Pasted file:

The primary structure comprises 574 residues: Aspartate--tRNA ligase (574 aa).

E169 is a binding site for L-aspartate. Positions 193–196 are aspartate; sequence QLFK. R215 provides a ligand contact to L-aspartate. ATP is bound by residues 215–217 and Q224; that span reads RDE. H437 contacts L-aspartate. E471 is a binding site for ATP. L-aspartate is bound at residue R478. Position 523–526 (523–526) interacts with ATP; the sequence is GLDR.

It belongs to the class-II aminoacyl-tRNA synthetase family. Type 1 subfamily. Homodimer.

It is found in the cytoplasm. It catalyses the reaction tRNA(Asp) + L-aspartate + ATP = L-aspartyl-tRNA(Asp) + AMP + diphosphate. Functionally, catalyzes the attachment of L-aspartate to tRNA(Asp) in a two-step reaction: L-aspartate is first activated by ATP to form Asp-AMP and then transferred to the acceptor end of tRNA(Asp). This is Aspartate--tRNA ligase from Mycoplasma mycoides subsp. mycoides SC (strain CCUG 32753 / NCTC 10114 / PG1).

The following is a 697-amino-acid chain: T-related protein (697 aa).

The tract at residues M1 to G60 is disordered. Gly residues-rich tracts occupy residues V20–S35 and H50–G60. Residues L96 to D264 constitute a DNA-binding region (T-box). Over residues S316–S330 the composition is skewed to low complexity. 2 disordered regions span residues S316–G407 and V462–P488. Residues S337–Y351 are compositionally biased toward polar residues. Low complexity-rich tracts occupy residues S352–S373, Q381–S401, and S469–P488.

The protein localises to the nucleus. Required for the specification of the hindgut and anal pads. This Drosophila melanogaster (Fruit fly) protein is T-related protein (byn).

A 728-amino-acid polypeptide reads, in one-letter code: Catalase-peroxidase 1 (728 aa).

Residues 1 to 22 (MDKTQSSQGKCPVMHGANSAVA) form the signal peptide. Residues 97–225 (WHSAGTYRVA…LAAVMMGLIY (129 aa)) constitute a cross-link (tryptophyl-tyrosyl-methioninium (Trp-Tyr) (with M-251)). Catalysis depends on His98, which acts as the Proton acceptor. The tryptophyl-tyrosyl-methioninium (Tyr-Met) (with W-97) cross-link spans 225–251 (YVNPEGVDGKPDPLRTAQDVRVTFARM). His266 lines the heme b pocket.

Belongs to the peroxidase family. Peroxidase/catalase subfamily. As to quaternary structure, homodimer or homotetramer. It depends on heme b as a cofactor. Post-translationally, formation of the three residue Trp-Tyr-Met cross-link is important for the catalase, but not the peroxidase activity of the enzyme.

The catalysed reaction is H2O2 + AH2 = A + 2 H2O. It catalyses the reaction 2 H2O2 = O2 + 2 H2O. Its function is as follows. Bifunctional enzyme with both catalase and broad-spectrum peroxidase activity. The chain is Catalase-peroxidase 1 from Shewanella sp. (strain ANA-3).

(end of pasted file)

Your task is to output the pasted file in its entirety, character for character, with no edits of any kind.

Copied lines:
The primary structure comprises 574 residues: Aspartate--tRNA ligase (574 aa).

E169 is a binding site for L-aspartate. Positions 193–196 are aspartate; sequence QLFK. R215 provides a ligand contact to L-aspartate. ATP is bound by residues 215–217 and Q224; that span reads RDE. H437 contacts L-aspartate. E471 is a binding site for ATP. L-aspartate is bound at residue R478. Position 523–526 (523–526) interacts with ATP; the sequence is GLDR.

It belongs to the class-II aminoacyl-tRNA synthetase family. Type 1 subfamily. Homodimer.

It is found in the cytoplasm. It catalyses the reaction tRNA(Asp) + L-aspartate + ATP = L-aspartyl-tRNA(Asp) + AMP + diphosphate. Functionally, catalyzes the attachment of L-aspartate to tRNA(Asp) in a two-step reaction: L-aspartate is first activated by ATP to form Asp-AMP and then transferred to the acceptor end of tRNA(Asp). This is Aspartate--tRNA ligase from Mycoplasma mycoides subsp. mycoides SC (strain CCUG 32753 / NCTC 10114 / PG1).

The following is a 697-amino-acid chain: T-related protein (697 aa).

The tract at residues M1 to G60 is disordered. Gly residues-rich tracts occupy residues V20–S35 and H50–G60. Residues L96 to D264 constitute a DNA-binding region (T-box). Over residues S316–S330 the composition is skewed to low complexity. 2 disordered regions span residues S316–G407 and V462–P488. Residues S337–Y351 are compositionally biased toward polar residues. Low complexity-rich tracts occupy residues S352–S373, Q381–S401, and S469–P488.

The protein localises to the nucleus. Required for the specification of the hindgut and anal pads. This Drosophila melanogaster (Fruit fly) protein is T-related protein (byn).

A 728-amino-acid polypeptide reads, in one-letter code: Catalase-peroxidase 1 (728 aa).

Residues 1 to 22 (MDKTQSSQGKCPVMHGANSAVA) form the signal peptide. Residues 97–225 (WHSAGTYRVA…LAAVMMGLIY (129 aa)) constitute a cross-link (tryptophyl-tyrosyl-methioninium (Trp-Tyr) (with M-251)). Catalysis depends on His98, which acts as the Proton acceptor. The tryptophyl-tyrosyl-methioninium (Tyr-Met) (with W-97) cross-link spans 225–251 (YVNPEGVDGKPDPLRTAQDVRVTFARM). His266 lines the heme b pocket.

Belongs to the peroxidase family. Peroxidase/catalase subfamily. As to quaternary structure, homodimer or homotetramer. It depends on heme b as a cofactor. Post-translationally, formation of the three residue Trp-Tyr-Met cross-link is important for the catalase, but not the peroxidase activity of the enzyme.

The catalysed reaction is H2O2 + AH2 = A + 2 H2O. It catalyses the reaction 2 H2O2 = O2 + 2 H2O. Its function is as follows. Bifunctional enzyme with both catalase and broad-spectrum peroxidase activity. The chain is Catalase-peroxidase 1 from Shewanella sp. (strain ANA-3).